Prior to my completion of the first semester at Nanjing University's Chinese Flagship Program (Fall 2017 - Spring 2018), I sought out media companies willing to take in a foreigner as an intern. I scoured through multiple Chinese and American job hunting platforms and apps to look for positions that would provide me with an experience I could learn the most from. Two weeks prior to the internship confirmation deadline, I received an interview invitation I had only ever dreamed of- working with the Creative Department at Oriental DreamWorks. I hopped on a train to Shanghai for an interview and tour of the office, and instantly fell in love with the city, the company environment, and the work. I was more than excited to begin my career in the movie industry and looked forward to my start date.
Fast forward to the end of the internship and I couldn't believe an entire semester had gone by so fast. During my short time at the company, I had met Academy Award winning directors and writers in production meetings, brainstormed with animation geniuses, assisted in creative decisions on character developments and story arches, read countless script submissions, prepared brain summits and artist events, and provided feedback on multiple in-production projects. And all in Chinese- a feat I considered a massive achievement. I was proud of myself for advancing my Chinese skill set to a degree where locals in the office accepted me as a part of "us" versus "them", and worked hard to prove to my bosses that despite being a foreigner, I too could keep up with the work in the office.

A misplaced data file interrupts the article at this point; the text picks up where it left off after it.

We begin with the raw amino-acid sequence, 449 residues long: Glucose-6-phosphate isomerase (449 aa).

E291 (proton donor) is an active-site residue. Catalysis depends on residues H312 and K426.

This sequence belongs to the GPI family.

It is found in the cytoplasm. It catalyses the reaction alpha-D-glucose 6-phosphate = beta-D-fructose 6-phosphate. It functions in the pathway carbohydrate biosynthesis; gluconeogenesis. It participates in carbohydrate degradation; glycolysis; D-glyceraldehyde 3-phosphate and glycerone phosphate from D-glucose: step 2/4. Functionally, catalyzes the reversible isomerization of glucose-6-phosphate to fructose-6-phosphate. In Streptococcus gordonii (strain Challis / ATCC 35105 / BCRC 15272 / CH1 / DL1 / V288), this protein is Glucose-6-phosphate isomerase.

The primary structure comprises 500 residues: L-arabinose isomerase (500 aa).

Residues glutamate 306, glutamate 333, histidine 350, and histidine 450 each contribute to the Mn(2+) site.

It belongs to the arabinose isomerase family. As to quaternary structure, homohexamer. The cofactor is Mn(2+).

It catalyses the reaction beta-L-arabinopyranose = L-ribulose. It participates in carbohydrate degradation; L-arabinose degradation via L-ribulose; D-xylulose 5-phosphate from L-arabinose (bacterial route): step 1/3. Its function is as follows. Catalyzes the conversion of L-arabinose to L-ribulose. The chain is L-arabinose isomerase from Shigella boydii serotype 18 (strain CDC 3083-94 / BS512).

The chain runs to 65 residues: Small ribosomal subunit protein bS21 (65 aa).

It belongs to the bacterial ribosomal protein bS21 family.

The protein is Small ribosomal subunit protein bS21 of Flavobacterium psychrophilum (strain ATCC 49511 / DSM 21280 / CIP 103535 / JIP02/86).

A couple months later, I found myself on my first ever full time job as a production assistant on one of NBC's top ranked dramas. During an on-location film day, I gave directions to a Chinese mother on how to get to Chinatown from midtown. She was frazzled and worried when she approached me, but at ease when she left. Unbeknownst to me, one of the production bosses had witnessed my exchange and approached me about a job promotion, specifically for being able to reach, relate, and respond to the Chinese community. Because filming in New York's Chinatown happens quite often, and not many people in the entertainment industry have a Chinese skill set, I felt honored to be bestowed a title that would allow me to liaise between the movie world and the Chinese community.
As I advance forward in my career, I plan to continue drawing from everything I learned in school, abroad in China, as well my homegrown experiences, to help launch me towards my dreams of one day becoming a top Hollywood producer.
Please also see the link pasted below for the Q&A youtube video I made for capstone applicants: